Doing Festival Season Solo? Here's What You Need to Know
In addition to going to the pool and the beach, attending festivals is a popular summer activity. For many, festivals are a group activity, but there are benefits to attending alone. If you're attending a festival solo, however, remember a few important things to ensure you stay safe and have a great time.
Why would you want to go to a festival alone?
Bella Silberfein, the producer of Bhakti Fest, a yoga and spiritual music festival, describes attending a festival solo as a life-changing experience.
"It allows space to open yourself up fully in the moment and create new, meaningful connections," she said. "You may arrive alone, but you're guaranteed to leave with new friends. And aside from that, the feeling of independence and the ability to see anything on the lineup that your heart desires is the best."
How can you get ready for a festival as a solo traveler?
Traveling in a group makes it easy to borrow something from a friend. When you head to a festival solo, you're on your own until you begin to meet people.
Here are a few tips to help you stay safe solo.
Prepare ahead of time
When you attend a festival alone, all the prep work lies on you. So be sure to do your research to set yourself up for success.
"Check the weather to make sure you pack appropriately, and bring plenty of water and snacks," Silberfein said.
She suggests checking the festival's website or Facebook page, which may recommend where to stay in the area. Once you're ready to hit the road (or plane if you're flying to the festival), it's wise to share your location with close friends and family members so they know where you're heading.
Drink lots of water
Drinking water is essential during the summertime, especially if you're exposed to the sun and dancing for long stretches.
"You will likely be easily dehydrated, especially on a hot day of fun," said Melissa Mondala, M.D., a physician specializing in family medicine, lifestyle medicine and primary care psychiatry in Newport Beach, California.
Bring a water bottle to the festival and find the water stations as soon as you arrive so you know where you can refill throughout the day, Mondala recommended. And if you plan to consume alcohol, drink even more water or ask the bartender for sparkling water or soda with a lemon to make it look like you're having a festive drink.
Dehydration is more common than you think.
Practice safe drinking
Rule number one regarding attending festivals alone: "Don't accept drinks or substances from other people, or come prepared with a drug testing kit," Silberfein said. "[It's] always best to be as prepared and safe as possible."
"Only take drinks directly from the bartender and not any drinks lying around or offered to you," Mondala said. "There is a higher chance of mixed drinks being spiked with dangerous recreational drugs that [may affect] your physical health or mental health."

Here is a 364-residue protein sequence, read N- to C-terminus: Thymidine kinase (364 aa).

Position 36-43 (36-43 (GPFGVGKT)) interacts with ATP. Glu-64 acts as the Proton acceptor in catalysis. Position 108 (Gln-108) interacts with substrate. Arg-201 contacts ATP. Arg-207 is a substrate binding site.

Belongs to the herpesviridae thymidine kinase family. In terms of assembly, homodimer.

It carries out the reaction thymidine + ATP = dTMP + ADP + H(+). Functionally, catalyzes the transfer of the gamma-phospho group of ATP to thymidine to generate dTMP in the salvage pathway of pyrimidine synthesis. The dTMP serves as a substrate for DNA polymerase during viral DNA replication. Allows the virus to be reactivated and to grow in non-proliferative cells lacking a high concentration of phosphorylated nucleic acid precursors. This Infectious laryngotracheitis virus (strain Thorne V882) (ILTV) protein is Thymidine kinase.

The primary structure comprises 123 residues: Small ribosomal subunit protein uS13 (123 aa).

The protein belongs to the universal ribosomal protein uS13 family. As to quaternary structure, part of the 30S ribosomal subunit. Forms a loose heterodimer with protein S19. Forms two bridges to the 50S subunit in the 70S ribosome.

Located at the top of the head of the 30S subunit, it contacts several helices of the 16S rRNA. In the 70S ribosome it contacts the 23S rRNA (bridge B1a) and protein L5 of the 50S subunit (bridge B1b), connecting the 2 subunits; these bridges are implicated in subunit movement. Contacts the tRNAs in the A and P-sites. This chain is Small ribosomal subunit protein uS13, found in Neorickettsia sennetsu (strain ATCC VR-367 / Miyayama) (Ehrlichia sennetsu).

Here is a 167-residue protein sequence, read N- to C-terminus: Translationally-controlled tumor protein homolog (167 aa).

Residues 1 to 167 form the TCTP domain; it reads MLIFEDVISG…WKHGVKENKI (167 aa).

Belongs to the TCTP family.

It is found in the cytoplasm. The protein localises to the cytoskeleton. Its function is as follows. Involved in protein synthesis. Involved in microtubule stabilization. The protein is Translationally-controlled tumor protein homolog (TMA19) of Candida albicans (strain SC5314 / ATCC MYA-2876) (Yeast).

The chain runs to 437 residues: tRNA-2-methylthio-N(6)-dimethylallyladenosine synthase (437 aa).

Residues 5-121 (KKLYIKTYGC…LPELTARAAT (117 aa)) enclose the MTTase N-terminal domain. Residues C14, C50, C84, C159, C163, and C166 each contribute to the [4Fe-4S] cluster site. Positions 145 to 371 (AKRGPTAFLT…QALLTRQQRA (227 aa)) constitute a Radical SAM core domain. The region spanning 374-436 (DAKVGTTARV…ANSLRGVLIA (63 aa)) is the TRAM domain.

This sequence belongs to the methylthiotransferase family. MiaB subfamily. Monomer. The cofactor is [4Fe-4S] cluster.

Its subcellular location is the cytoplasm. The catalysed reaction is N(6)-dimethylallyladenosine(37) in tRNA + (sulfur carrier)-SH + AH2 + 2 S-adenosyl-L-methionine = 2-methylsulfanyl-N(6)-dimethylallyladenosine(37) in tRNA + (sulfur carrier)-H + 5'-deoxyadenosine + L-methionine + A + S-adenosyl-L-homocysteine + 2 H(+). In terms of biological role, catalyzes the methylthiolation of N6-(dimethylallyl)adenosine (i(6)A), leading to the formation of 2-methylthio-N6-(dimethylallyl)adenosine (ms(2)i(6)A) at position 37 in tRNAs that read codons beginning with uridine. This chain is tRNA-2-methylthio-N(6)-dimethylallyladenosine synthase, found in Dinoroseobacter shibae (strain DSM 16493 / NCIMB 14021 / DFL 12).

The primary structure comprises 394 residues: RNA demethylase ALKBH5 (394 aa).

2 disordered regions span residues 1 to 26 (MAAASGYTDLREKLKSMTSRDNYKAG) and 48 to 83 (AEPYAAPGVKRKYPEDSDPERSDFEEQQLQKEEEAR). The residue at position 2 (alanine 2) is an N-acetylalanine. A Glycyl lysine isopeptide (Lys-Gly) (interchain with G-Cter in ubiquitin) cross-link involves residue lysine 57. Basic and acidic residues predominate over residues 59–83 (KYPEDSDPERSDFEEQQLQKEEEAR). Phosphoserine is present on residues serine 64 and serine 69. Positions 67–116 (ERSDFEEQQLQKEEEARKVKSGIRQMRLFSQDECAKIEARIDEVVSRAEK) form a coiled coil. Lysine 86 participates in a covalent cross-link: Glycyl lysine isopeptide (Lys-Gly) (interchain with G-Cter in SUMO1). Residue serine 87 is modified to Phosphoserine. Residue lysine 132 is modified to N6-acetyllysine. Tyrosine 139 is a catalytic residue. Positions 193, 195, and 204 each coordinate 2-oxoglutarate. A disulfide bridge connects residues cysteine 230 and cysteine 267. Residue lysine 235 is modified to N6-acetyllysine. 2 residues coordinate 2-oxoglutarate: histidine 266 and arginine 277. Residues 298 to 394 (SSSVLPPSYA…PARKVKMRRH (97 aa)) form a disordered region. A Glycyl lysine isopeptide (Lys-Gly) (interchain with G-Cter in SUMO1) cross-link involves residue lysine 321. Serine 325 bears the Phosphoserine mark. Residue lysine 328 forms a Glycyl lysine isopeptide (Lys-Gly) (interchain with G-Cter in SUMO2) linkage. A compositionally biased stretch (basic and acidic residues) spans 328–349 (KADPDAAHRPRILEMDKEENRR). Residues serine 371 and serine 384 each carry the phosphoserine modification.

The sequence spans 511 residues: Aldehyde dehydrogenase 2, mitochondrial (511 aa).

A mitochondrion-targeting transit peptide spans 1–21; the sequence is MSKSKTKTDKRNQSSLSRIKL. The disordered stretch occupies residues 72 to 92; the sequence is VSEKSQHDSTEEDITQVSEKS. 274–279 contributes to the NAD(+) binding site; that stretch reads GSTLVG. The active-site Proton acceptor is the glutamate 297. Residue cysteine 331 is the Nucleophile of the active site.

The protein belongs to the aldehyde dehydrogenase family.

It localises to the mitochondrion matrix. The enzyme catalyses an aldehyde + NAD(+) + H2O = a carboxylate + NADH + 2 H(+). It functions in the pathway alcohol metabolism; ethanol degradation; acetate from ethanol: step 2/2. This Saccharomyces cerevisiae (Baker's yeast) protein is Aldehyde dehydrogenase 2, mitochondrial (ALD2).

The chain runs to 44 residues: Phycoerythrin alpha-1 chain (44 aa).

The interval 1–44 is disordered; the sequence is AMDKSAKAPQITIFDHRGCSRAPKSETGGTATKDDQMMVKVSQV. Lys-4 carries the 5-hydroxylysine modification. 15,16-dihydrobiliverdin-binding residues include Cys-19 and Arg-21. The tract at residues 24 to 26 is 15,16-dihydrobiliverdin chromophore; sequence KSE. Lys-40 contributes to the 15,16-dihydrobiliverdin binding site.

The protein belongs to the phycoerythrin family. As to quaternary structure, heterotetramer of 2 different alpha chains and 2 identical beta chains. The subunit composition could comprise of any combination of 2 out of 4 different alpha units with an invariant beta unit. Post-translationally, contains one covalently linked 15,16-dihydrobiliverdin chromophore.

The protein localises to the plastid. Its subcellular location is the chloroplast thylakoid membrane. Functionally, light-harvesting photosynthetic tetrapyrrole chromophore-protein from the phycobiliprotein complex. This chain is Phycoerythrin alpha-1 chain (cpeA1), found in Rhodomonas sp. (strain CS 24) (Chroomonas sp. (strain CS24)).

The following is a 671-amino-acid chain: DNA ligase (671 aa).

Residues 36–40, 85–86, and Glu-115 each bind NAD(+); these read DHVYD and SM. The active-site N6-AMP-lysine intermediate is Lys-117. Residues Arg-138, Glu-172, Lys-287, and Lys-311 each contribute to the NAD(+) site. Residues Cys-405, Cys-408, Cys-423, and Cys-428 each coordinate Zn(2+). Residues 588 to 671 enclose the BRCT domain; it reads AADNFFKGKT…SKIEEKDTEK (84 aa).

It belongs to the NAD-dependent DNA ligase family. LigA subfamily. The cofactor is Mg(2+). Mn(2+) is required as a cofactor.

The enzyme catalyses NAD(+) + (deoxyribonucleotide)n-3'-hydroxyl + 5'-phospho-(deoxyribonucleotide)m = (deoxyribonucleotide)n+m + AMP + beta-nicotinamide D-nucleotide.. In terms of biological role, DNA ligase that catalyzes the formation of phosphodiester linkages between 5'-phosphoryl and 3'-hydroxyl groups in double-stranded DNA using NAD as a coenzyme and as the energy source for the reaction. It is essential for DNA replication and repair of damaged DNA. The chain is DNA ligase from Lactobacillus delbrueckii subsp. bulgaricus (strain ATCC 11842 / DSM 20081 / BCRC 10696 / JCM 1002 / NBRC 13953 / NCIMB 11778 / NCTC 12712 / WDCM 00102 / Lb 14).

In other words, be extra cautious when drinking alcohol. Never leave your drink unattended.
Practice safer sex
If engaging in casual sex is on the agenda for your solo festival adventure, Mondala emphasized the importance of always using condoms for protection. And get tested for sexually transmitted infections (STIs) before the event or whenever changing partners.
"Also, don't underestimate your voice," she said. "If you are in an uncomfortable situation, just say no or call security to report any unsafe or threatening behaviors."
Use sun protection
"Sunscreen with zinc oxide and both UVA and UVB coverage is important to minimize risk for sunburn, inflammation, hyperpigmentation, and skin damage that can lead to aging and cancer," Mondala said.
Apply sunscreen of at least SPF 30—50, preferably—before you get to the event and every two hours after that. Pro tip: As a rule of thumb, Mondala recommended applying at least a teaspoon of sunscreen to each exposed body part and two teaspoons on each leg.
Wear long, loose clothing and a large-brimmed hat for added protection, Mondala said.
In between all the fun, carve out some time to take care of your body and rest, Silberfein recommended. What does that look like? For starters, Mondala suggested resting in the days leading up to the festival to ensure you feel energized once you arrive. Also, don't forget to eat.
"Schedule time to eat, because a whole day of enjoyment can go by, and then all the food vendors could close," Mondala said.
Try not to stress about factors beyond your control, such as a rainy or cold event.
"Remember, everything will work out, and you're going to end up having such an amazing and memorable time," Silberfein said.
Connect with others
Last, don't forget that connecting with others is what attending a festival solo is all about. Silberfein said Facebook is a great place to find and connect with people who are also attending the festival alone and looking for a hangout buddy. You're sure to make plenty of festival friends.
"Other than that, festivals are so often communities filled with heart-centered individuals, and you'll find that your people just gravitate to you without you having to worry too much about it," Silberfein said. "Just remember to lean into the experience and keep your heart open."
The bottom line
Go outside your comfort zone. Meet new people, explore the festival grounds and take the time to connect with others.
With that advice in mind and the safety precautions listed above, you're all set to have the best time during your next solo festival adventure.